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Rowing: Partridge's Olympic agony opens the door for Coode

Britain's Olympic team suffered their worst blow yet yesterday when Alex Partridge, the 23-year-old No 3 man in the coxless four, was ruled out of the Athens Games with a collapsed lung. Ed Coode replaced him in the boat for morning and midday outings in preparation for today's final of the Stewards' Challenge Cup here in which Britain's top Olympic hope face an Australian combination from Melbourne and Queensland.

Coode subbed in for James Cracknell in the coxless four in early May in the Poznan round of the World Cup when Cracknell suffered a cracked rib. Matthew Pinsent, stroke of the crew, greeted Coode's reappearance yesterday with the observation that "it's not like we've just got him off the shelf at Tesco's".

Partridge joined the crew after trials in April and was complaining of pain since the World Cup regatta in Munich in late May, remarking to Pinsent after they finished third in Lucerne a fortnight ago that he felt he was breathing on only one lung. Tests revealed no rib or muscle damage and it was not until he was given an ultrasound scan on Friday at the English Institute of Sport medical centre that the true cause of his injury became clear. Richard Budgett, chief medical officer of the British Olympic Medical Centre, ordered no rowing or flying for Partridge for five to six weeks, ending his Athens dream.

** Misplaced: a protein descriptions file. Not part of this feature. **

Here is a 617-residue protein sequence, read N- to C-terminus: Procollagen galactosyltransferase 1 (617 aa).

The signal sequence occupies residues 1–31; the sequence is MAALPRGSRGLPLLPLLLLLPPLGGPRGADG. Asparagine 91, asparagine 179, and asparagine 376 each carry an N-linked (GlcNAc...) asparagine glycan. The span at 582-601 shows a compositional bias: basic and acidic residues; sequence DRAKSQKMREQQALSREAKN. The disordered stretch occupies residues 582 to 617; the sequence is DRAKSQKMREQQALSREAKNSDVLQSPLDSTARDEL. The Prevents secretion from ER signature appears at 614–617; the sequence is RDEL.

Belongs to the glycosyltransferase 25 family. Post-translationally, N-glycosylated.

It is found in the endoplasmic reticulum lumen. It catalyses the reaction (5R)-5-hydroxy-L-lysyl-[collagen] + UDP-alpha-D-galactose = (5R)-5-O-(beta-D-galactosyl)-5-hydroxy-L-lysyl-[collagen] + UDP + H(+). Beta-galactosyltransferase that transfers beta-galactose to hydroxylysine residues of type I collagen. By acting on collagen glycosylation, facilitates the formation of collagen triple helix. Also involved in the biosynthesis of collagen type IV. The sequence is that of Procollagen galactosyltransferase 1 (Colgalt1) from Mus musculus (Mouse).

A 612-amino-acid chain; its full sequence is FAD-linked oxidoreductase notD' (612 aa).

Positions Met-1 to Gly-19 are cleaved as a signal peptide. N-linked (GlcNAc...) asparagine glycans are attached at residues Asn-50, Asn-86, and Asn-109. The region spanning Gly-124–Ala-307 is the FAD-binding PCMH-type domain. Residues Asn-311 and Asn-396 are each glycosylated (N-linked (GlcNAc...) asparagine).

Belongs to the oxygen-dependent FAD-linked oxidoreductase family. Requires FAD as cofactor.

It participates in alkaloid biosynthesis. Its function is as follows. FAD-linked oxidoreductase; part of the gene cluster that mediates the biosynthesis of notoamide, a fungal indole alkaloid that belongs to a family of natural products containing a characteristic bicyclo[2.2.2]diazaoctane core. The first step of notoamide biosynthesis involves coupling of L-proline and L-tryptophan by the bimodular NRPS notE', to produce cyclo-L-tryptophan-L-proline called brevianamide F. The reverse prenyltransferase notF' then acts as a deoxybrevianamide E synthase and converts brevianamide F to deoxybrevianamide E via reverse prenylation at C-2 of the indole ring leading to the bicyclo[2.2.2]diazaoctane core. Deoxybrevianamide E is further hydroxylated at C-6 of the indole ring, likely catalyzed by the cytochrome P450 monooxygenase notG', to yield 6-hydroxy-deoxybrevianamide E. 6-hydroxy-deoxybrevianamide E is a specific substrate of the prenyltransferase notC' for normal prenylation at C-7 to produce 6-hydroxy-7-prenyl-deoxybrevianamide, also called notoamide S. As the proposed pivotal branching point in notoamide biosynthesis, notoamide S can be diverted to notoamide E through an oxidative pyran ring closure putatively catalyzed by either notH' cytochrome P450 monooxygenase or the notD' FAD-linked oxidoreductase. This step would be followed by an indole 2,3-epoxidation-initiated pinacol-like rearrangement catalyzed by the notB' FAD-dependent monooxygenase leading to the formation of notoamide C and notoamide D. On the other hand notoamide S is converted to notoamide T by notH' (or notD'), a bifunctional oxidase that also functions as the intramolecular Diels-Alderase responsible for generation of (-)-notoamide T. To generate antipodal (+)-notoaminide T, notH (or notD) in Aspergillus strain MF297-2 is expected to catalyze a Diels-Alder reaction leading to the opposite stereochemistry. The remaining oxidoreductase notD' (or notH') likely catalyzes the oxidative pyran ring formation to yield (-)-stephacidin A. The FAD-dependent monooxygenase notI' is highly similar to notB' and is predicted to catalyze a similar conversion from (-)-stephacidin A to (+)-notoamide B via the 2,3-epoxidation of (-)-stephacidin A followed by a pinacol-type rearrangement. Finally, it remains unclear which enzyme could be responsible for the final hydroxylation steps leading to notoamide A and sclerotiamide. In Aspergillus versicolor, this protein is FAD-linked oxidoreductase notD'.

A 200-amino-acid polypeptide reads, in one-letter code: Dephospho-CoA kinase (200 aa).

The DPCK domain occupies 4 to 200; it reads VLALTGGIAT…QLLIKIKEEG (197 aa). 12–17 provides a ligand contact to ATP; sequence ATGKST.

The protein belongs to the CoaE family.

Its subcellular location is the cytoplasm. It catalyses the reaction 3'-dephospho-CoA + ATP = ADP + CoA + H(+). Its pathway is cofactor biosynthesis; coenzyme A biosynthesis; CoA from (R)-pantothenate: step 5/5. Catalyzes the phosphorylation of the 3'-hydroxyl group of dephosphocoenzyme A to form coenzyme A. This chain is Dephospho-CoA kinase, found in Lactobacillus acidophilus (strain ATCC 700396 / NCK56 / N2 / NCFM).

Partridge's bilateral lung collapse follows a long list of minor injuries and illnesses that have plagued the flagship boat since its formation - Pinsent's tonsillitis, Cracknell's rib, Williams's gastric flu - and continues to raise the question of over-training in the squad. Six other men have been out of their boats during the last three weeks, including Toby Garbett of the coxless pair which again raced last night with James Livingston subbing for him. As he re-rigged the four's boat at Leander Club yesterday morning, Jürgen Grobler, chief men's coach, said that it was a shock for the wholecrew - Cracknell, Pinsent and Steve Williams.

"I am absolutely confident that it will be a good story in the end," he said. "You are already a loser if you give up on your goal." Coode won world titles in British fours in 1999 and 2001 before injury kept him on the bank for a year. Last year he rowed in the eight who won bronze at the world championships, and until yesterday occupied the key No 7 seat in that boat.

His place in the eight will be taken by Tom Stallard. "I was gutted when I heard," Coode said. "Alex has led star performances and improvements, the Jonny Wilkinson of rowing. He had a big impact."

Budgett said that Partridge's condition was an "extraordinary unpredictable freak accident." He said there would be a full inter-disciplinary wash-up to investigate it.

Cracknell made a moving tribute to Partridge, saying that "he was a breath of fresh air. He really helped me concentrate on my technique and took the weight off me giving directions to the crew."